Will Investors Revalue the Banking Space after the Trump Turmoil?
Banks’ lower valuations of late are mainly the result of their weaker performances since the 2007 financial crisis, their shedding of risky assets, and their selling of profitable divisions in order to pass stress tests.
Commercial banks (XLF) have seen strong growths in their core banking businesses backed by rising interest rates and steady growth in the broader economy.
JPMorgan Chase’s (JPM) investment banking division posted revenue of $19.5 billion in 1Q17, helped by a 25% rise in banking and a 34% rise in investment banking.
Rising equities and trading activities have benefited commercial banks and brokers in the form of higher revenues and profits. In 1Q17, JPMorgan Chase beat analysts’ consensus EPS estimate.
Commercial banking stocks fell 3.2% on May 17, reflecting a potentially major impact if Trump’s targeted policies don’t materialize. Overall, investors have shifted toward treasuries.
Wells Fargo is trading at a price-to-book multiple of 1.48x compared to the industry average of 1.09x—a significant premium compared to its peers.
In May, 13 of the 31 analysts covering Wells Fargo rated the stock as a “buy,” 12 analysts rated it as a “hold,” and six analysts rated it as a “sell.”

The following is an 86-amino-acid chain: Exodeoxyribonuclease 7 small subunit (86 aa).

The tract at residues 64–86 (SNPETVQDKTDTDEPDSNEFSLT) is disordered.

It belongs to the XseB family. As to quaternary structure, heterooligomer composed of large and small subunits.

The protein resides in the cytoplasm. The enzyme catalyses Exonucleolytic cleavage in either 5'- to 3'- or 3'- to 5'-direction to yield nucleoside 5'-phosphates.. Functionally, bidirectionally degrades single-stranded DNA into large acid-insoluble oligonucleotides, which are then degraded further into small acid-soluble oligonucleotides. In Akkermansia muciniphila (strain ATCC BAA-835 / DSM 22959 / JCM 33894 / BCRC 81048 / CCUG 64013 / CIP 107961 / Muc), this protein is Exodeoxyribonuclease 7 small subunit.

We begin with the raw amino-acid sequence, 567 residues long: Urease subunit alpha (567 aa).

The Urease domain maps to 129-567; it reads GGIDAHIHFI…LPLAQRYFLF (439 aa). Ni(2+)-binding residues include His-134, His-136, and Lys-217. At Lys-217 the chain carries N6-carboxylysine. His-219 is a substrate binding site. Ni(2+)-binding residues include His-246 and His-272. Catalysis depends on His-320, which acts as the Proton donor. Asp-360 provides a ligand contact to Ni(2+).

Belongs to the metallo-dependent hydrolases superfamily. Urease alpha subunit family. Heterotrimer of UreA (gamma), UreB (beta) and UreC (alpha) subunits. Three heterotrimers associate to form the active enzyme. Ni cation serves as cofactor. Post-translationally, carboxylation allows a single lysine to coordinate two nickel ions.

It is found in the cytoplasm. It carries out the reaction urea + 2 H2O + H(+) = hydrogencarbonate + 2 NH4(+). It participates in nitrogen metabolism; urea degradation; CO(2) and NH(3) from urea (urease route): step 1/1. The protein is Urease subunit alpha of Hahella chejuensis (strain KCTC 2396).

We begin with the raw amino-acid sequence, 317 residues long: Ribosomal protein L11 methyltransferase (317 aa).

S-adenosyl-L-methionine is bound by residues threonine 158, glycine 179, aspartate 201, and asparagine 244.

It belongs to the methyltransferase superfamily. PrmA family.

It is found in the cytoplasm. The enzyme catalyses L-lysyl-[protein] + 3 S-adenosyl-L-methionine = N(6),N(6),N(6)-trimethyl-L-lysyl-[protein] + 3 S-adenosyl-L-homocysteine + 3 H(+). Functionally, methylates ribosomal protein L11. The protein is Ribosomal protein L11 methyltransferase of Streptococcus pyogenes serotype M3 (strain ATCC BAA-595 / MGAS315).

Wells Fargo (WFC) enhanced its payouts in recent quarters in the form of dividends and repurchases in a bid to rebuild investors’ confidence.
Wells Fargo had a higher efficiency ratio over the past few quarters, which reflected falling operating margins. Its efficiency ratio rose to 62.7% in 1Q17.
Wells Fargo’s loan book rose consistently in 2016 and witnessed a marginal decline in 1Q17. Its total loan book stood at $958 billion as of March 31, 2017.
Commercial banks (XLF) have seen their interest income and margins rise over the past few quarters due to rate hikes.
Wells Fargo (WFC) is expected to post EPS (earnings per share) of $1.02 in 2Q17 and $1.07 in 3Q17 due to higher credit and improved net interest margins.
JPMorgan Chase’s (JPM) stock has given a compound annual growth rate (or CAGR) return of 20.2% over the past five years.
JPMorgan Chase (JPM) has enhanced its dividend and payout ratio in line with its operating performance.
In May 2017, 16 of the 29 analysts covering JPMorgan Chase (JPM) rated the bank’s stock as a “buy” or “strong buy” as compared to 15 analysts in April 2017.
J.P. Morgan (JPM) advises corporates on fundraising, strategic transactions across countries, and trading activities under its corporate and investment banking division.
JPMorgan Chase’s (JPM) Consumer and Community Banking division garners its revenues from its credit card business, consumer and business banking, and mortgage banking.
JPM’s (JPM) asset management business deploys funds across asset classes including equities, debt, and alternatives.
In 1Q17, JPM’s commercial banking business garnered $2.0 billion in revenues and $799 million in net profits, a growth of 12% and 61%, respectively, on a YoY (year-over-year) basis.
In this series, we’ll look into JPM’s expected performance, growth outlook, asset management, and valuations in 2017.